This is pretty much the last thing Wall Street's nightmare stock needed

Solar firm SunEdison is getting punished for the second day in a row.

The stock is down 10% on the news that the company is being sued by Latin America Power Holding B.V. for not completing a $733 million buyout, according to the WSJ.

LAPH shareholders want a New York judge to freeze $150 million of the company’s assets.

From WSJ:

In court papers filed in New York Supreme Court Wednesday, the Latin America Power investors say SunEdison, which has suffered a “stunning financial collapse” in its stock price, is “teetering on the edge of bankruptcy,” and has allegedly said it would transfer assets away.

This is the last thing SunEdison needs. The stock started falling in July, when its attempt to acquire solar firm Vivint revealed to investors that the company may not have as much cash as they thought. The stock has fallen 90% in a year.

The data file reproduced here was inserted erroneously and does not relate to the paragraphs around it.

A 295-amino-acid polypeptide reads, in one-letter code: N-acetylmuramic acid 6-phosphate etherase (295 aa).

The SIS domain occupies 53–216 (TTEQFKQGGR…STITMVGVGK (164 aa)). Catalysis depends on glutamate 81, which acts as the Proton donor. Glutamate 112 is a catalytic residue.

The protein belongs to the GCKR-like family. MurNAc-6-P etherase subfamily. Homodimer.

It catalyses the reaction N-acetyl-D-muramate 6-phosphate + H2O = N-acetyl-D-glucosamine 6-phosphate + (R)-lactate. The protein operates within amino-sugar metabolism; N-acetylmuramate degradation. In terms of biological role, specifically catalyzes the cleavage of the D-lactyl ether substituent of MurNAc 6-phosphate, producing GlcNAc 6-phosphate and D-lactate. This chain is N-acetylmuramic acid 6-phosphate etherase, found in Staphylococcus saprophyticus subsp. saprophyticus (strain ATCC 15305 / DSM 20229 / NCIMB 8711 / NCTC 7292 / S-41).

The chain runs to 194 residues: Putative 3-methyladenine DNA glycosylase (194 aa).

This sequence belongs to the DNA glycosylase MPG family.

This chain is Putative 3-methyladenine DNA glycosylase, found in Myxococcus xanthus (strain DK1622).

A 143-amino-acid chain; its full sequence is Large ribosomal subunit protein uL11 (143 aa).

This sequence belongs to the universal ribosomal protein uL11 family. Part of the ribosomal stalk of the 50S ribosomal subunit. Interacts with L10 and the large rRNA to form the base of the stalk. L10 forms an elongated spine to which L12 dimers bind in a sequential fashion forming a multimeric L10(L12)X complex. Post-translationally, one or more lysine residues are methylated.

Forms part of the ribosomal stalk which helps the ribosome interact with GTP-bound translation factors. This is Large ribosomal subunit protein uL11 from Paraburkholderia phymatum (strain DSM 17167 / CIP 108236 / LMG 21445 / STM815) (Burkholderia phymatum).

SunEdison is also dealing with legal action brought by billionaire investor David Tepper, of Appaloosa Managment. He has a stake in TerraForm Power, one of two of SunEdison’s sister company’s called yieldcos. Yieldcos act as utilities that manage and collect fees from the projects SunEdison builds.

According to Tepper, the Vivint deal would force TerraForm Power to purchase low grade assets.

For more on the lawsuit, head to WSJ>

A year in SunEdison below:

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